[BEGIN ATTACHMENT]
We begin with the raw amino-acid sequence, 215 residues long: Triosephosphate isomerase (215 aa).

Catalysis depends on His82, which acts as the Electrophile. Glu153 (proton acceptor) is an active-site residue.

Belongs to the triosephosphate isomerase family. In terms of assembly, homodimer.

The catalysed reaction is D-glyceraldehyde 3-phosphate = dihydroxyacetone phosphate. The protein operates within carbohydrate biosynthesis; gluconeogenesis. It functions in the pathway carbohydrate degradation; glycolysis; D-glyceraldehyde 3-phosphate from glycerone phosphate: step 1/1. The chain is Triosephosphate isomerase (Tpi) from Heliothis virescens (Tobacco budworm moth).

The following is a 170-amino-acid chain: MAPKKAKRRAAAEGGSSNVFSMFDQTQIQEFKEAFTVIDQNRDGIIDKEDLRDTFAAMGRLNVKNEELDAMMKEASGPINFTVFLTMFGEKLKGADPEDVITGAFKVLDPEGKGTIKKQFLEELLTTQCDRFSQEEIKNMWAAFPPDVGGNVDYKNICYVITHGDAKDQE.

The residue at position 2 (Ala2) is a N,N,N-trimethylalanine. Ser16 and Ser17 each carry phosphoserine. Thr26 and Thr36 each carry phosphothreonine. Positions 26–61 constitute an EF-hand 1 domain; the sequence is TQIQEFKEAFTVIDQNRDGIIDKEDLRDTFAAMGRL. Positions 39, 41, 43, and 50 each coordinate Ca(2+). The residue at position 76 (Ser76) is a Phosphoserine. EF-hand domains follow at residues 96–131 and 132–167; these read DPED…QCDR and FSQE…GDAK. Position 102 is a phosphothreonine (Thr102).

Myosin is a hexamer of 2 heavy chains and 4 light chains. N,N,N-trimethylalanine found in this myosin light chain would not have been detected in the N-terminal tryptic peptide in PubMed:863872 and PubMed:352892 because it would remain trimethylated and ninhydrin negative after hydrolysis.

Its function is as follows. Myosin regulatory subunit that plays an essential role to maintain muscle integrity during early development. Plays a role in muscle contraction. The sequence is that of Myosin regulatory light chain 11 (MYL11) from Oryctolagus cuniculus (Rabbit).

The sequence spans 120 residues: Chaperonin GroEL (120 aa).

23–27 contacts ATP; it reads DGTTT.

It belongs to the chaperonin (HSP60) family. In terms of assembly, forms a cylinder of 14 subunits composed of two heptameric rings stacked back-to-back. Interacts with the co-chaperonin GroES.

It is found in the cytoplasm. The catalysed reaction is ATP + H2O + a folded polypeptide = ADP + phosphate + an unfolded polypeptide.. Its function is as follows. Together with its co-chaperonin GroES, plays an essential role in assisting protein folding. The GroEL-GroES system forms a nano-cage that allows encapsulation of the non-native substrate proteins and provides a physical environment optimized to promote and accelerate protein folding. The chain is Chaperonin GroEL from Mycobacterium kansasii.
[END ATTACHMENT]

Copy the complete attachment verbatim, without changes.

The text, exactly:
We begin with the raw amino-acid sequence, 215 residues long: Triosephosphate isomerase (215 aa).

Catalysis depends on His82, which acts as the Electrophile. Glu153 (proton acceptor) is an active-site residue.

Belongs to the triosephosphate isomerase family. In terms of assembly, homodimer.

The catalysed reaction is D-glyceraldehyde 3-phosphate = dihydroxyacetone phosphate. The protein operates within carbohydrate biosynthesis; gluconeogenesis. It functions in the pathway carbohydrate degradation; glycolysis; D-glyceraldehyde 3-phosphate from glycerone phosphate: step 1/1. The chain is Triosephosphate isomerase (Tpi) from Heliothis virescens (Tobacco budworm moth).

The following is a 170-amino-acid chain: MAPKKAKRRAAAEGGSSNVFSMFDQTQIQEFKEAFTVIDQNRDGIIDKEDLRDTFAAMGRLNVKNEELDAMMKEASGPINFTVFLTMFGEKLKGADPEDVITGAFKVLDPEGKGTIKKQFLEELLTTQCDRFSQEEIKNMWAAFPPDVGGNVDYKNICYVITHGDAKDQE.

The residue at position 2 (Ala2) is a N,N,N-trimethylalanine. Ser16 and Ser17 each carry phosphoserine. Thr26 and Thr36 each carry phosphothreonine. Positions 26–61 constitute an EF-hand 1 domain; the sequence is TQIQEFKEAFTVIDQNRDGIIDKEDLRDTFAAMGRL. Positions 39, 41, 43, and 50 each coordinate Ca(2+). The residue at position 76 (Ser76) is a Phosphoserine. EF-hand domains follow at residues 96–131 and 132–167; these read DPED…QCDR and FSQE…GDAK. Position 102 is a phosphothreonine (Thr102).

Myosin is a hexamer of 2 heavy chains and 4 light chains. N,N,N-trimethylalanine found in this myosin light chain would not have been detected in the N-terminal tryptic peptide in PubMed:863872 and PubMed:352892 because it would remain trimethylated and ninhydrin negative after hydrolysis.

Its function is as follows. Myosin regulatory subunit that plays an essential role to maintain muscle integrity during early development. Plays a role in muscle contraction. The sequence is that of Myosin regulatory light chain 11 (MYL11) from Oryctolagus cuniculus (Rabbit).

The sequence spans 120 residues: Chaperonin GroEL (120 aa).

23–27 contacts ATP; it reads DGTTT.

It belongs to the chaperonin (HSP60) family. In terms of assembly, forms a cylinder of 14 subunits composed of two heptameric rings stacked back-to-back. Interacts with the co-chaperonin GroES.

It is found in the cytoplasm. The catalysed reaction is ATP + H2O + a folded polypeptide = ADP + phosphate + an unfolded polypeptide.. Its function is as follows. Together with its co-chaperonin GroES, plays an essential role in assisting protein folding. The GroEL-GroES system forms a nano-cage that allows encapsulation of the non-native substrate proteins and provides a physical environment optimized to promote and accelerate protein folding. The chain is Chaperonin GroEL from Mycobacterium kansasii.